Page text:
Compelled by Clonaid’s latest claims crediting itself with the first-born human clone, House representatives Dave Weldon (R-FL) and Bart Stupak (D-MI) on Wednesday reintroduced the Human Cloning Prohibition Act, calling for a total ban on reproductive as well as therapeutic human cloning. The current bill stipulates that violators may face prison sentences as well as fines as high as $1 million, according to the Orlando Sentinel. Already, Weldon and Stupak have received the support of 80 co-sponsors, and the House is expected to consider the legislation in late February or March.
The human cloning bill introduced last year passed the House 263-162; however, the Senate version stalled when some legislators sought exemptions for research purposes. A similar path through the now Republican-controlled Congress is expected.
Opponents to the bill then and now contend that therapeutic cloning—the cloning of specific human cells, genes and other components that alone do not develop into a human being—is critical to finding future treatments and cures for diseases. A spokesman for Sen. Dianne Feinstein (D-CA) argued, “It would be unconscionable to stop that research and dash the hopes of [millions of people with incurable diseases],” according Kaisernetwork.org.
The Feminist Majority, along with other advocates, believes that cloning research should continue unheeded, because cloned embryos are the ideal source of stem cells, which are used for researching new treatments and cures for many diseases.
Human cloning is currently banned in the Netherlands and the United Kingdom. The US, France, and Germany are presently reviewing legislation.
Media Resources: FoxNews 1/9/03; Salon 1/8/03; Kaisernetwork.org 1/9/03; Orlando Sentinel 1/9/03; Feminist Daily Newswire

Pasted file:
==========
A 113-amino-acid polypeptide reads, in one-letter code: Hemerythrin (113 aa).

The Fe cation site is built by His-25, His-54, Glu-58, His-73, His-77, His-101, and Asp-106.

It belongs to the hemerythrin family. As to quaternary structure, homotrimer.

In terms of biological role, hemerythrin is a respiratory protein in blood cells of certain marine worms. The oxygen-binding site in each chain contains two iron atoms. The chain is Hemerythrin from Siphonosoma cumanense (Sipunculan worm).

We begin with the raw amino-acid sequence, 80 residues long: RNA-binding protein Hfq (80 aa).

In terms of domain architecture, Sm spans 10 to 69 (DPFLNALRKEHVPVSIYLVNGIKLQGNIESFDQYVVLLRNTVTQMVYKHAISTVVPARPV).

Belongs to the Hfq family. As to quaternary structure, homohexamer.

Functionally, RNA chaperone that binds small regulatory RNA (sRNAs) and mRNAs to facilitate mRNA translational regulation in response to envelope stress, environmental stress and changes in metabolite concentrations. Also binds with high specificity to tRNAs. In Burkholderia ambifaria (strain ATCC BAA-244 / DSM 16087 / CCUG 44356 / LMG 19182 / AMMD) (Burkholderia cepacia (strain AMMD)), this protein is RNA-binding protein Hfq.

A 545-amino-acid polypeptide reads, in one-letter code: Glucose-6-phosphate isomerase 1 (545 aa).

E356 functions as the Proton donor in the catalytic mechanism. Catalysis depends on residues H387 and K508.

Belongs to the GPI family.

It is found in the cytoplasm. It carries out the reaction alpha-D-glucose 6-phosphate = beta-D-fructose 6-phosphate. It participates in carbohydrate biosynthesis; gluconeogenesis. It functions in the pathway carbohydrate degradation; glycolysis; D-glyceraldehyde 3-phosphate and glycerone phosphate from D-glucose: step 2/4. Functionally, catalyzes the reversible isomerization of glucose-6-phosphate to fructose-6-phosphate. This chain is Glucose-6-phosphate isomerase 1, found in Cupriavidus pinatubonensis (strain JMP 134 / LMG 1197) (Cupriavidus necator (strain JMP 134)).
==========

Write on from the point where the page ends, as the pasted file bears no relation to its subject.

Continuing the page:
2/27/2015 This Bipartisan Bill Will Hold Colleges Accountable for Ending Campus Sexual Assault - A bipartisan bill aimed at holding colleges and universities accountable for rape and sexual assault cases was introduced in Congress yesterday, spearheaded by Senator Kirsten Gillibrand (D-NY).
Some of the Campus Accountability and Safety Act's key key provisions include a requirement of confidential reporting systems on colleges and universities, minimum training requirements for campus personnel, and stricter penalties for schools found to be in violation of Title IX or the Clery Act. . . .
2/26/2015 If This Bill Passes Federal Law Will Add Consent to Sex Ed Curriculums - Right now, federal law does not require health or sex education to include sexual assault prevention - but that could change with a new bill introduced by Senators Claire McCaskill (D-MO) and Tim Kaine (D-VA).
The Teach Safe Relationships Act of 2015, which was introduced earlier this month, would require all public secondary schools in the country to include teaching "safe relationship behavior" in order to help prevent domestic violence and sexual assault. . . .